Category: "general"

Preparing to Know Modern C++

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"To know and not do, is to not yet know"

This Zen mantra has been the signature that I have placed at the end of every entry since I started this blog. This mantra is the impetus of this entry, my decision to know how to use Modern C++.

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Alchemy: Benchmarks and Optimizations

general, CodeProject, C++, Alchemy, engineering, optimize Send feedback »

A continuation of a series of blog entries that documents the design and implementation process of a library. The library is called, Network Alchemy[^]. Alchemy performs automated data serialization with compile-time reflection. It is written in C++ using template meta-programming.

Benchmark testing and code profiling is a phase that can often be avoided for the majority of development. That is, if you develop wisely. Selecting appropriate data structures and algorithms for the task at hand. Avoiding pre-mature optimization is about not getting caught up on the minute details before you even have a working system. That doesn’t mean to through out good decision making altogether. Well I have reached the point in Alchemy, where I have a feature-set that is rich enough to make this a useful library. This entry chronicles my discoveries for how well Alchemy performs and the steps I have taken to find and improve the areas where improvement has been required.

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C++: Type Decay

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I have previously written about code rot (code decay). This post is about decay in a different context. Essentially there are three sets of types in C++ that will decay, lose information. This entry will describe the concept, the circumstances, and in some cases ways to avoid type decay from occurring. This is an important topic for me to cover because the addition of support for arrays in Alchemy would have been much more difficult without knowledge of this concept.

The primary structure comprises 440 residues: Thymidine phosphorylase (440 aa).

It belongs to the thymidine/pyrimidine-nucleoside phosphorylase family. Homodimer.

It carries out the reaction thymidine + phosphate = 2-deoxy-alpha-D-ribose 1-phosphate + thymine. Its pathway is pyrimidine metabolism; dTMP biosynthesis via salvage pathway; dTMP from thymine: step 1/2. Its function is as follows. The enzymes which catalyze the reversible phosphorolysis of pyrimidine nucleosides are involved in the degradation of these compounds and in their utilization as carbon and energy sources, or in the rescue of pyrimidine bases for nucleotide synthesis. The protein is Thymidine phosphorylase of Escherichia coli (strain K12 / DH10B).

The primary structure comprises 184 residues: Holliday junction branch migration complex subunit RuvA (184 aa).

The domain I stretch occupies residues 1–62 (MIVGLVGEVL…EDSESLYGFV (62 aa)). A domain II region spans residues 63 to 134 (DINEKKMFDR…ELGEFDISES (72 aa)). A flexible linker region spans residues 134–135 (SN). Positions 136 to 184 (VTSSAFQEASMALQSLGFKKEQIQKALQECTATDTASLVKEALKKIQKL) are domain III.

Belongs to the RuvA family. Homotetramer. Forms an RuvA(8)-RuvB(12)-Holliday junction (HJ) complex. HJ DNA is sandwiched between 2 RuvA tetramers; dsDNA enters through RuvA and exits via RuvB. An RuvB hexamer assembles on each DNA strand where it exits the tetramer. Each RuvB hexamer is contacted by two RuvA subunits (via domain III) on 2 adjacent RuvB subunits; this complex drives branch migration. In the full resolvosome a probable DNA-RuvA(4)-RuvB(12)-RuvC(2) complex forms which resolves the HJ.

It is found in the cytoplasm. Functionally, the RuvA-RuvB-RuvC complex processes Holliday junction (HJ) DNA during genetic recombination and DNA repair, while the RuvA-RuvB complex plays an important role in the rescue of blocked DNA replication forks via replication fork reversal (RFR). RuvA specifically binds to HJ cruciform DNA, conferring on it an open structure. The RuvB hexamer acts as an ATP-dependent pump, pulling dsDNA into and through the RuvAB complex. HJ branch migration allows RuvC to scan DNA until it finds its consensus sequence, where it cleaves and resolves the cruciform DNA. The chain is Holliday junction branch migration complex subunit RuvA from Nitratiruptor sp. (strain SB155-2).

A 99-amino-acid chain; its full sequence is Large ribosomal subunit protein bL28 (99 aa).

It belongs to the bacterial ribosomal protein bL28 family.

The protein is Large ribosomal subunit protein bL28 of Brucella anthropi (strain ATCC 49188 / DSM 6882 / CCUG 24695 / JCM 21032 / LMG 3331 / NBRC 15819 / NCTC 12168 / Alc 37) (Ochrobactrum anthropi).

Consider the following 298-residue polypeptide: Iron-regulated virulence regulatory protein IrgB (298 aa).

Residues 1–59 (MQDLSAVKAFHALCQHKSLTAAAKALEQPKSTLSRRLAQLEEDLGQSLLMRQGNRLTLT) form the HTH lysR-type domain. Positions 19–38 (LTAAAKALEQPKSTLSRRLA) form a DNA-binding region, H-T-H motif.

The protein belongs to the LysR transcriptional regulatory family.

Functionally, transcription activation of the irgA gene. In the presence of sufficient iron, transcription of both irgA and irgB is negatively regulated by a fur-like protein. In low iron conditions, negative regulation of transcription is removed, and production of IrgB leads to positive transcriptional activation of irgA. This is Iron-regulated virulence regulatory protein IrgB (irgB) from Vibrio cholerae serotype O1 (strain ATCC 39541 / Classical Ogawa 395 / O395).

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Can One-size Fit All?

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What does one-size fits all mean? I suppose there are two way to answer that question, 1) How well do you want it to fit? 2) What do you mean by 'all'? For example, a clothing manufacturer is content with the percentage of the population that their product will fit, such as a T-shirt, hat or Snuggie. All in this case is just a sub-set of the actual population. It should also be stated that the Snuggie will only fit perfectly and look stylish on the most charismatic of cult leaders.

Snuggie - One Size Fits All

Next time you read an article about programming best practices, consider if the one-size fits all mentality is used by the author. What is their experience level, programming background, project history, or even industry? These are some of the factors that determine how well their advice can be applied to your situation. Especially, if their article only seems to consider situations similar to theirs.

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What Is a Software Architect?

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There is so much confusion surrounding the purpose of a Software Architect and the value they provide and what they are supposed to do. So much so, that it seems the title is being used less and less by companies and replaced with a different title such as principal or staff. I assume this is due to the perception there must be a way to distinguish a level above senior, which is handed out after only about three years of experience.